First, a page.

International Automobile Federation (FIA), the governing body for Formula One, has approved the $8 billion buyout of the sport by Liberty Media.
“The World Motor Sport Council has unanimously approved the change of control of Delta Topco Limited (the holding company of the Formula One Group and rights holder) from CVC Capital Partners in favour of Liberty Media Corporation,” a statement from FIA after an a meeting in Geneva said.
According to the deal, all the shares in Delta Topco have been transferred to Liberty Media Group. FIA also had a one per cent stake in Delta Topco. Earlier in the week, Liberty Media shareholders had approved the deal.
Liberty Media, run by billionaire John Malone, will now control the world’s biggest motorsport events. The company had announced in September that it had entered an agreement to buy the parent company of Formula One from CVC Capital, after an initial investment where it had purchased 18.7 per cent.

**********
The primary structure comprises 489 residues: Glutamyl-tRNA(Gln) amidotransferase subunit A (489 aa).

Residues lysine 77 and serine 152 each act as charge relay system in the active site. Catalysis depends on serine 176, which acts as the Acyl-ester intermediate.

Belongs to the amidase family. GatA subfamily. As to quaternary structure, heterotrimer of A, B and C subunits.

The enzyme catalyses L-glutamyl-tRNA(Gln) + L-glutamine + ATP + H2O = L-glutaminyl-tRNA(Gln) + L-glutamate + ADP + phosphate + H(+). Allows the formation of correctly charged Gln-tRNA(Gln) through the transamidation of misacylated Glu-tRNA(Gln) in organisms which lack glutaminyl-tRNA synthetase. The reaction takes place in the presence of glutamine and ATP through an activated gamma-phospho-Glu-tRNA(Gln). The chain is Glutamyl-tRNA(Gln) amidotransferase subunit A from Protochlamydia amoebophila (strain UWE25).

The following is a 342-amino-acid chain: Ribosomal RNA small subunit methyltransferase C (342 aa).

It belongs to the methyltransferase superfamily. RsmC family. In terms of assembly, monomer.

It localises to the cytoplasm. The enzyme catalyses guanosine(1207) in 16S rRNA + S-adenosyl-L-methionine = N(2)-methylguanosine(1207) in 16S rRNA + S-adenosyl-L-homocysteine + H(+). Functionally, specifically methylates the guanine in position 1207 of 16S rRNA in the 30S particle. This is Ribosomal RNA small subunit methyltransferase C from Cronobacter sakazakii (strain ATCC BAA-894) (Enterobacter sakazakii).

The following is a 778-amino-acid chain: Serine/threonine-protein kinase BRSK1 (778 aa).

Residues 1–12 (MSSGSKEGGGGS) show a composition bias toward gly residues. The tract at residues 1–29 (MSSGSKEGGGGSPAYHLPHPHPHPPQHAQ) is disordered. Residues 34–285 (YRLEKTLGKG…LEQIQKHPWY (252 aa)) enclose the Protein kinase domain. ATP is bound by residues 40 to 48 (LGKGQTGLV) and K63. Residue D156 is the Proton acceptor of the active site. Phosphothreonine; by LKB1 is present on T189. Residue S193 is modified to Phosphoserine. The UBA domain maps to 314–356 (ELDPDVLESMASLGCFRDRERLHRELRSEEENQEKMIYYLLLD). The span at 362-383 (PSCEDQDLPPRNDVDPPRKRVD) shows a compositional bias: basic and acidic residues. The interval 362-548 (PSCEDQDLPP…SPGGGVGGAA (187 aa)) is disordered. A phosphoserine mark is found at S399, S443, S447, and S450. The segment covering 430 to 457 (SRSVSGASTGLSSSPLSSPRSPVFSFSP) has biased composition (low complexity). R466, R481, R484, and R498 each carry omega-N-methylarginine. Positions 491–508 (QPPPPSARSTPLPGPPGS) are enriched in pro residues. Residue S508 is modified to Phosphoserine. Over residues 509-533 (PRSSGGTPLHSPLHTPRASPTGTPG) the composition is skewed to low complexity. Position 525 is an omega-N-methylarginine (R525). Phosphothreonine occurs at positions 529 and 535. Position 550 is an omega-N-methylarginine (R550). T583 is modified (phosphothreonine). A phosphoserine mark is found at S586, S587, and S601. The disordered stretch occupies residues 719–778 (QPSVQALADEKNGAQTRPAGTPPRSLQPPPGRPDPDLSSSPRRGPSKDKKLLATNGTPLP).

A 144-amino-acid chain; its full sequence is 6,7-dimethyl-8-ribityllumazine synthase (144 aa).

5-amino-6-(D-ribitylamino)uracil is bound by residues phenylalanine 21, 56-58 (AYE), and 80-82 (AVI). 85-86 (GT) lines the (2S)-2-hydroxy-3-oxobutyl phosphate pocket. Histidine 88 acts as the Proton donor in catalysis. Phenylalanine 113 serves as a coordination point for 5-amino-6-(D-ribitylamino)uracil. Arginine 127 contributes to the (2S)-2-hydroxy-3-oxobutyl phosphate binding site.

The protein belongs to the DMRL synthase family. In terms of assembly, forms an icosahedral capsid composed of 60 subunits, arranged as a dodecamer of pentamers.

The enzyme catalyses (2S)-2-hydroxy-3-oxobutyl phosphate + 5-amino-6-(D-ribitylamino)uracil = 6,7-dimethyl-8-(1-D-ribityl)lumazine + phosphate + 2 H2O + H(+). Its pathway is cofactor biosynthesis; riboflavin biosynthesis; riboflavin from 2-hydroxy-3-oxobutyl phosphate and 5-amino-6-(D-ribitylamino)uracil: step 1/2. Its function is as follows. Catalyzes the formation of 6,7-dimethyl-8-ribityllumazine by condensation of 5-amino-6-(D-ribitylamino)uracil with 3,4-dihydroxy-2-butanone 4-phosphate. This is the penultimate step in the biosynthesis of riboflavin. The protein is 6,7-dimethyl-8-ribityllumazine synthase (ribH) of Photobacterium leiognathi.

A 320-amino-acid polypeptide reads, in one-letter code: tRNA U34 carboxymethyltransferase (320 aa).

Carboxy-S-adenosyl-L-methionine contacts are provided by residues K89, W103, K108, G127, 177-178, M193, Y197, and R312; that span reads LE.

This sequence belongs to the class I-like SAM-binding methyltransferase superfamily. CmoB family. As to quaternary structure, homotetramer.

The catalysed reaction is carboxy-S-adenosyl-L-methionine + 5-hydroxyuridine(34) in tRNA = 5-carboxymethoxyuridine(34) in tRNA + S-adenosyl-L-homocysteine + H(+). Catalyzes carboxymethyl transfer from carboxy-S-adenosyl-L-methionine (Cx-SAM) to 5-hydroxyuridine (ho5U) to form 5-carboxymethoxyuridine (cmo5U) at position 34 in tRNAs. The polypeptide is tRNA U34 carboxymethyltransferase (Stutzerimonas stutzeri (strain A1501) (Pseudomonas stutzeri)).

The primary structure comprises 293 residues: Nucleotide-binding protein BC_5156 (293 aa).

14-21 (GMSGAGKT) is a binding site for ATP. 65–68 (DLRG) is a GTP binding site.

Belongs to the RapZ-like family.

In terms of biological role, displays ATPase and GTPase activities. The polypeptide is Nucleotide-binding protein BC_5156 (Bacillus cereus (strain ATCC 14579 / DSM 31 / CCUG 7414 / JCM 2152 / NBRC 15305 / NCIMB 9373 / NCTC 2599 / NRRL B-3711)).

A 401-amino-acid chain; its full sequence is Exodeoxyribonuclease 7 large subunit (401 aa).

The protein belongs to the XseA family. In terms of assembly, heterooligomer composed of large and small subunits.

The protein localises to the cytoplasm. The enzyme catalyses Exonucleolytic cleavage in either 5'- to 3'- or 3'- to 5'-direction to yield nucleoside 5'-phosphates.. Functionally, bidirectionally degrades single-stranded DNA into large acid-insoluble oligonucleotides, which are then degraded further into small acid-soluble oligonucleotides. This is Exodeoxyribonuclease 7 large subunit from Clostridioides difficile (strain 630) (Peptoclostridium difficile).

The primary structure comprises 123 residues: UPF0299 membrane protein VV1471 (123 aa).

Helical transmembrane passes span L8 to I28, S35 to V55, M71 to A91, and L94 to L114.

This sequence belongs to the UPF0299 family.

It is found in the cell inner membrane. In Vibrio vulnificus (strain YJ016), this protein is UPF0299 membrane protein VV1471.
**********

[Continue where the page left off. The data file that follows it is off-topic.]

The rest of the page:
FIA had first granted commercial rights to the sport to Formula One in 1995 for 15 years and then extended the deal by a century from 2000 under the governance of former FIA president, British lawyer Max Mosley.
Formula One’s holding company so far, Topco, has been a very profitable venture. During 2013, for example, Topco’s revenue was $1.7 billion, with a profit of $530.7 million. With 340 employees, the biggest cost for the company has been payment of gross profit to the racing teams as prize money.
Little wonder, over the last few years, some of the world’s biggest big bulge investors chose to buy even a small stake in the company. In 2012, Waddell & Reed paid $1.1 billion for a 13.9 per cent stake in Topco. US fund BlackRock paid $196 million for a 2.9 per cent stake while Norges, an investment division of Norway’s central bank, paid $300 million for a 4.5 per cent stake.